Sears Digital Camera Buying Guide

If you're planning to upgrade your camera to a newer digital model, it can be difficult to decide from among the thousands of models in the market. Knowing what's essential and what you don't need to worry about can dramatically simplify the process.  For example, it's important to understand the camera features that will help you take the best photos for your needs. Here's a quick guide on digital cameras.

Point-and-shoot vs. DSLR

Cámaras digitales come in two primary models: point-and-shoot and DSLR.  Each type of camera has distinct pros and cons. Point-and-shoot models are easy to use and the features are fully automatic; all you need to do is set up your photo and snap the shutter.  Point-and-shoot cameras tend to be less expensive, more compact and still produce good quality images for everyday use.

DSLR stands for digital single lens reflection. These cameras are more sophisticated, and use a technology that allows a single camera body to accommodate a variety of lenses. The big advantage of a DSLR is that you can purchase one camera and it will work with everything from a wide-angle lens to an ultra-zoom lens. Creatively, this gives the photographer an incredible amount of freedom. It's worth noting that DSLRs tend to have bigger bodies, can be more expensive and require the purchase of accessories such as lenses.

What features make a good camera?

Whether you choose a point-and-shoot or a DSLR, there are a number of important features to consider that relate to image quality, overall performance, storage, design and additional options. No single camera fits everyone's needs, but having a better understanding of how these features work can help you choose the camera that's right for you.

Image quality: The top priority for most people when purchasing a new camera is its ability to produce great quality photos. Defining what "great photos" means for you is key. What type of photos are you taking? A camera that's being used for family vacation shots has a different set of requirements than a camera that will be used to capture your beloved cat at play or a honeymoon in an exotic locale. One indicator of image quality is megapixels, which tells you how high the resolution of the final image will be. High resolution photos are needed for printing and reproducing images at larger sizes. A camera with a minimum of 5 to 7 megapixels will allow you to print clean 4" x 6" photos. Go with a camera with higher megapixels if you want to print much larger photos.

Overall performance: Most name-brand cameras on the market today perform well. But there are two key features to look for when choosing a camera for maximum performance.  The first is a fast start-up time.  Ideally, a camera should be ready to shoot within two seconds of you powering it on. The second is the shutter speed or bursts. If you're planning to take multiple shots of the same subject or event, such as a baseball game, the ability to take several photos in a row ("burst mode") will help ensure you get that perfect shot.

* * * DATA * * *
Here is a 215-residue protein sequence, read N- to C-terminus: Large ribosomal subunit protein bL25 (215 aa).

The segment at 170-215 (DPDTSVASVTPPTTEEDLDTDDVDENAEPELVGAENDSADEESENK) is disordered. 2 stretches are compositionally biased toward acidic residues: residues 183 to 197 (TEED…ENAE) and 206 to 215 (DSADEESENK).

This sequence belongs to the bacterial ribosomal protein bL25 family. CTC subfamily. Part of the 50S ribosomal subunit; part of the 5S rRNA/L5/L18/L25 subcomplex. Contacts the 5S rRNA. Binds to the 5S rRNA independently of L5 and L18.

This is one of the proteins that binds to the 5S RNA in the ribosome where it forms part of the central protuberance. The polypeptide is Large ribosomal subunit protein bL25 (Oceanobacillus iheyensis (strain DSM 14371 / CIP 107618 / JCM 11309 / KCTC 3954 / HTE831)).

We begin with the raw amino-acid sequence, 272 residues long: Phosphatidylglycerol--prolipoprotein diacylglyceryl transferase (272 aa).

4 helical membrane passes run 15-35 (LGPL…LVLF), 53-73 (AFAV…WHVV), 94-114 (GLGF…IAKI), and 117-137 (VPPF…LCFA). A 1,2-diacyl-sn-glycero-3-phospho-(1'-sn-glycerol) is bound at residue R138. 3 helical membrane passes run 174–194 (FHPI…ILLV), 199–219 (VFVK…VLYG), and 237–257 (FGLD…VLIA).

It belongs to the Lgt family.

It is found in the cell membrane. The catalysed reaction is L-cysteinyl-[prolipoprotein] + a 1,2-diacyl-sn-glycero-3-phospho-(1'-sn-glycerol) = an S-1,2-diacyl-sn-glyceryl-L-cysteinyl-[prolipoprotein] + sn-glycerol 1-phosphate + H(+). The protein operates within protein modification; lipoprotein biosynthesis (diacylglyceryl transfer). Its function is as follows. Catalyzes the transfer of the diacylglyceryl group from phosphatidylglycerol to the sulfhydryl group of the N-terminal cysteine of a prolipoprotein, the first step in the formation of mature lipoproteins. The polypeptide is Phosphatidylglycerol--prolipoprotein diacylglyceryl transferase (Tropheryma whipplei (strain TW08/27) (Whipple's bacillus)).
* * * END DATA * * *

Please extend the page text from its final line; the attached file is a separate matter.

Storage: Does your camera have internal storage, and if so, how much? If the camera requires external memory, it's important to factor that into your cost of ownership. Depending on the megapixel count of your camera, your photos may use more memory. High-resolution photos can quickly eat up space on a smaller-storage camera. A camera that combines both internal and external memory gives you the flexibility to take images if you forget your memory card, and to expand the available memory when you're planning to take a large number of high-quality photos.

Design: When you're purchasing a camera, make sure the design works for you. In addition to liking the overall look and feel, you should be comfortable with the size and shape of the camera. Is it comfortable to carry around? Does it easily fit in your hand? Test the layout of the buttons for any manual controls to make sure they're easy to use. Consider the size, shape and placement of the viewfinder to make sure it's easy to compose your photos when you're shooting.

Additional options:  Today's cameras often come with many more features than those required to actually take pictures. A common option is the ability to shoot short videos with your camera, sometimes in high definition. Other cameras have built-in wireless or internet which makes it easier to share your images on social media and to email them to family and friends. Finally, some models feature GPS units that allow you to tag your photo with dates and locations to later make it easier to figure out where images were shot. Depending on how you use your images, these features might be very important to you or completely irrelevant.

Purchasing a camera can involve a lot of research, testing and decisions about the type of photography you're likely to do while you own it. No matter which model you choose, Sears' photography department offers a wide selection of DSLR and point-and-shoot cameras to fit every need.

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